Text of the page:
I enjoyed The Strain's premiere on FX, and like a lot of folks, felt compelled to pick up the comic on which it's based. I wasn't disappointed. What intrigued me, rather, were the differences in translation from visual medium to the next. Some spoilers follow, but it's one hell of a trip.
By and large, it's a faithful adaptation. (Thou shalt not mess with Guillermo Del Toro.) But pacing (and the attention span of today's TV audience) bids some alterations to get to the meat of the story, asap.
In the comic, we begin with a folk tale / ghost story in 1927, told to a young boy over supper. It's creepy, it hints at something monstrous, and sets the tone for some cracking horror. Seven pages inform an old country, menacing tone that keeps small children up at night. It's a wonderful introduction, and gives us a sense of where the threat will be coming from.
Just as important as the source, is the knight who'll be facing the dragon: Dr. Ephraim Goodweather. The comic shows us a man trying to relax with his kid on one of two weekends per month. The TV show introduces the same character (played by House of Cards' Corey Stoll), late to his family counseling session, and paints him as a workaholic. In both cases, it shows him fighting an uphill battle to stabilize his home life. That's fine, it makes him more sympathetic. In either case, he's off to the airport to deal with a locked-door mystery Edgar Allan Poe never could have dreamed up.
Namely, because 777s hadn't been invented yet. A jet liner sits on JFK's runway, stone cold, with (seemingly) every single passenger and crew member dead. Yeesh.
Cut to Eph and his partner, Nora, changing into hazmat suits to go check out the damage. In both cases, it seems Eph and Nora have some history together. (Eph is single, after all.) The show has Nora being warmer, more supportive. In the comic, she barely wants to talk about it.
Instead of the spooky folk legend, the TV show spent that same time introducing colorful characters aboard the plane, before whatever happened, happened. There's Bolivar, The goth star on tour. There's the little precocious French girl, returning to her papa. I mean, they're all screwed, but it's nice to throw us some personality before the carnage starts.
The show does a good job of capturing the comic's atmosphere. Considering the fact that they're coming at it from different angles, that's no mean feat. Eph and Nora investigate the bizarre tragedy: there's no obvious sign of foul play, no gas, no marks on the bodies, they're all just dead. Well. Most of 'em.
Bolivar seems to have survived in good enough shape to be asking for recreational painkillers.
Then comes a wrinkle: We meet the decrepit Mr. Palmer, a man who's kept the grim reaper at bay for thirty-plus years with the sheer power of a massive bank account. (The likeness to his comic book counterpart is uncanny.) In both versions, Palmer's clearly awaiting the plane's arrival, or more specifically, its cargo.
Where the TV series skips the rails in terms of logic, is that it reveals Palmer already has a vampire in his employ. If he's already got one, why does he need DeadEx to ship him the box full o' spooky? That makes no sense, but at least it's the only bit that makes no sense.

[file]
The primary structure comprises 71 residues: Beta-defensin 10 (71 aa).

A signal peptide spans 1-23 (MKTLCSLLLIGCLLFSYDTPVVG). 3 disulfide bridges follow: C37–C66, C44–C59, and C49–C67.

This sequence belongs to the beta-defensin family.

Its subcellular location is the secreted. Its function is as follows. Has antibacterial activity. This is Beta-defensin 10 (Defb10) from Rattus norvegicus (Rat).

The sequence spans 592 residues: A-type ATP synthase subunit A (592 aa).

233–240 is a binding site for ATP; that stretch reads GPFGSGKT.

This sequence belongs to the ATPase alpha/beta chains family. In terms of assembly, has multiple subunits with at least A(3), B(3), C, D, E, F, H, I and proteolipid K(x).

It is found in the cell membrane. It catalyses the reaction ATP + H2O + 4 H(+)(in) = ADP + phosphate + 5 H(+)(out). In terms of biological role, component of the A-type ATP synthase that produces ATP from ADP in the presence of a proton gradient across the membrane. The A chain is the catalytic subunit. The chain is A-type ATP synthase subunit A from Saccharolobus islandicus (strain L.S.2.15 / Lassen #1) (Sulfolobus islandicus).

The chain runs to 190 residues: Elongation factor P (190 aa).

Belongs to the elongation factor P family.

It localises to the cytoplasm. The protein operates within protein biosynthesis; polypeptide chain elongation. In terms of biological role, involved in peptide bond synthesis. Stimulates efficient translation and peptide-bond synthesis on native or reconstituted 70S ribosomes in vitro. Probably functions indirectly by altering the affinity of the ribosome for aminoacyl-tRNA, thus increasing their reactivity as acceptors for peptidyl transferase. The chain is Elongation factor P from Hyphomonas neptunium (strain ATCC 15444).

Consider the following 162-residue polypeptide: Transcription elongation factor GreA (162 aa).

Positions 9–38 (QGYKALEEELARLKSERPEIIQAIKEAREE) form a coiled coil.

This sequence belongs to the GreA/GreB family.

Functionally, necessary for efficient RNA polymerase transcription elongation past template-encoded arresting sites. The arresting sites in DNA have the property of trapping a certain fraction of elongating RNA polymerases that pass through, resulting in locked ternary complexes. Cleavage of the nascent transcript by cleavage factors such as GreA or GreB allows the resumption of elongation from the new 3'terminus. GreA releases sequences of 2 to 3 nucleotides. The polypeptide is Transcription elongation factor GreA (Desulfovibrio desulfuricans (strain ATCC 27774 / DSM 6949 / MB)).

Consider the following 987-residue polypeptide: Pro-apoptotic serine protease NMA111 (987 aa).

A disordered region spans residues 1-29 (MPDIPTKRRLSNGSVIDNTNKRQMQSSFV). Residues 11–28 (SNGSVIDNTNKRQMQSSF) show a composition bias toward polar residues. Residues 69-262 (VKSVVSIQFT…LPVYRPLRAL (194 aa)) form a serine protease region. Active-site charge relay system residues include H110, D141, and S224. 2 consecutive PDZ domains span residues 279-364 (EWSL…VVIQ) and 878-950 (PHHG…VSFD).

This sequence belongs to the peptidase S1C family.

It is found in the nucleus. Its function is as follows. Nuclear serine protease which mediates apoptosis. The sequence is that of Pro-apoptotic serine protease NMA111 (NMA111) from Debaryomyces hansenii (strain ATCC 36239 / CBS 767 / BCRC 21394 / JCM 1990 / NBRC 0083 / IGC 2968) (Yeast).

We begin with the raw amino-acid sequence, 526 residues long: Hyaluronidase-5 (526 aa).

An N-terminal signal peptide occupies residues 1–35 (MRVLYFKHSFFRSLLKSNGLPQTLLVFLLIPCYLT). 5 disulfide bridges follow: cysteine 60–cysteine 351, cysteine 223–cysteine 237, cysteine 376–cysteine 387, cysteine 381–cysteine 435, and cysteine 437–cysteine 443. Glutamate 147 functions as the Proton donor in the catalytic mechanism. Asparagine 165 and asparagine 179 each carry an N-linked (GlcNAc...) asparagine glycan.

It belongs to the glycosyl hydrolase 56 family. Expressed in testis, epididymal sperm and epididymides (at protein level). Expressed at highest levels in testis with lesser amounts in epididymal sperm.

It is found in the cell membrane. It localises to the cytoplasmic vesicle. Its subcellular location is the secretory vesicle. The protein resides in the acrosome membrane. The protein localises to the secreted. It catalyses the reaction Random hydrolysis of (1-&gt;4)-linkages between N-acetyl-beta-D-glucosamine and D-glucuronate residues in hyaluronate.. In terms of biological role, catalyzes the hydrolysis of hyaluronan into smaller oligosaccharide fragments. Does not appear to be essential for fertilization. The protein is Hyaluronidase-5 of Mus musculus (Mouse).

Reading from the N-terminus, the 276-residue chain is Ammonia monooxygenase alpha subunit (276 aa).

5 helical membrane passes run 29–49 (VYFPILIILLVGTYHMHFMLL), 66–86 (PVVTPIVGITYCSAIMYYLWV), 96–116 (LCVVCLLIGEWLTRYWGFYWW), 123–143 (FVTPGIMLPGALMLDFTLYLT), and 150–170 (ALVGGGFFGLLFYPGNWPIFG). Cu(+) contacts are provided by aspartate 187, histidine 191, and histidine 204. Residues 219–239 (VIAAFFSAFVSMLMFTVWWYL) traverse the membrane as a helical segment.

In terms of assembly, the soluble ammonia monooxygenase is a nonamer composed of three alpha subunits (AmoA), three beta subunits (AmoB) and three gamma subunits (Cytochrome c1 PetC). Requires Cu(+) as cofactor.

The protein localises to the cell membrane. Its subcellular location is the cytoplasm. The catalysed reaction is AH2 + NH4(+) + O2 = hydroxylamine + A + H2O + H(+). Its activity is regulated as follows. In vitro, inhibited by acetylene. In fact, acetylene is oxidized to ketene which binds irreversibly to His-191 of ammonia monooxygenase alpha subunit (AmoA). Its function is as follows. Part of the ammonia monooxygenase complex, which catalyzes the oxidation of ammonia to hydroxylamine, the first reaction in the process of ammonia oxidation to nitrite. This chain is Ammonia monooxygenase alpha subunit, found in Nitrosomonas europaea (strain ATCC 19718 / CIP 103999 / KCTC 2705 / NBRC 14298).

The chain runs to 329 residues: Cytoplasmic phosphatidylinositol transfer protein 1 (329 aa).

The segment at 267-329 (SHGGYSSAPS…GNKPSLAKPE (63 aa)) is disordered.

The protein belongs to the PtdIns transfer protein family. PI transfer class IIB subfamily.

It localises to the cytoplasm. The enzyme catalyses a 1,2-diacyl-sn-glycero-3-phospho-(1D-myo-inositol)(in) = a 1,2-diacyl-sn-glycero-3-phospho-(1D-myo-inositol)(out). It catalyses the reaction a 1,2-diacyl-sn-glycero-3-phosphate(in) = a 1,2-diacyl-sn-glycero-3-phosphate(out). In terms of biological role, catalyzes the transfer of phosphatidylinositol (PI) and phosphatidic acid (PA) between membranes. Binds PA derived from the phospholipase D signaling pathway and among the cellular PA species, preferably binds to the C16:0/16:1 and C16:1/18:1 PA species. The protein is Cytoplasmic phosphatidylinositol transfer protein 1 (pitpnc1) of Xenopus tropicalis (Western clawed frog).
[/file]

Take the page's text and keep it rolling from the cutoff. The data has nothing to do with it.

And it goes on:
So there's this coffin-sized crate covered in grim reaper carvings. It wasn't on the flight manifest. It is clearly evil. What do they do? Open it, of course.
I get that these guys work in disease control. They have to quarantine things that could be filled with germs (or, y'know, vampire worms). So opening a box literally marked with death in an airport storage room seems like a great idea.
If only there were an eccentric old sort who knew all about this stuff! Someone with his own pawn shop, for instance. Someone named Knickerbocker. On the Show, Knickerbocker (played by always welcome David Bradley) defends himself from two shoplifters, threatening their lives and generally showing that he's a cantankerous old goat who can take care of himself. He proceeds to his secret basement— all pawnshops have them— where he sits beside a heart in a jar. Which he feeds a few drops of his own blood. The heart sprouts wormy tendrils which hungry nip at the offered blood. For the record, Ew.
In the comic, we meet the same character in a far simpler way: an old man, eating borscht— the same meal as the little boy in 1927. Boom. Suddenly we know exactly who this fella is, and why he (and his TV counterpart) immediately cotton to the danger at JFK airport. We're off!
But zounds! The crate's been smuggled out already! The breach in security's the work of Jim Kent. (Sean Astin! I for one, feel betrayed, and will never trust Sean Astin again.)
It's not long before the inevitable happens: vampire feeding scenes. On the show, a giant in a cloak grabs ex-Wishmaster Andrew Divoff and sucks him dry via some horrific mouth tube thing. Vampire body horror, thy name is Del Toro.
Meanwhile, previously dead passengers aboard the 777 have risen, including the uber-creepy little French girl, who decides to go home. Yeesh. Things are off to a gruesome, satisfying start.
On the whole, the transition from comic page to small screen is a successful one. There are limited stylistic differences, and changes in pacing and whatnot have to accommodate an entirely different kind of story consumption. That's fine. It works. I am looking forward to an explanation as to why Mr. Palmer's vampire-on-retainer can't simply help him out. Beyond that, the nits worth picking are few and far between.
What do you think?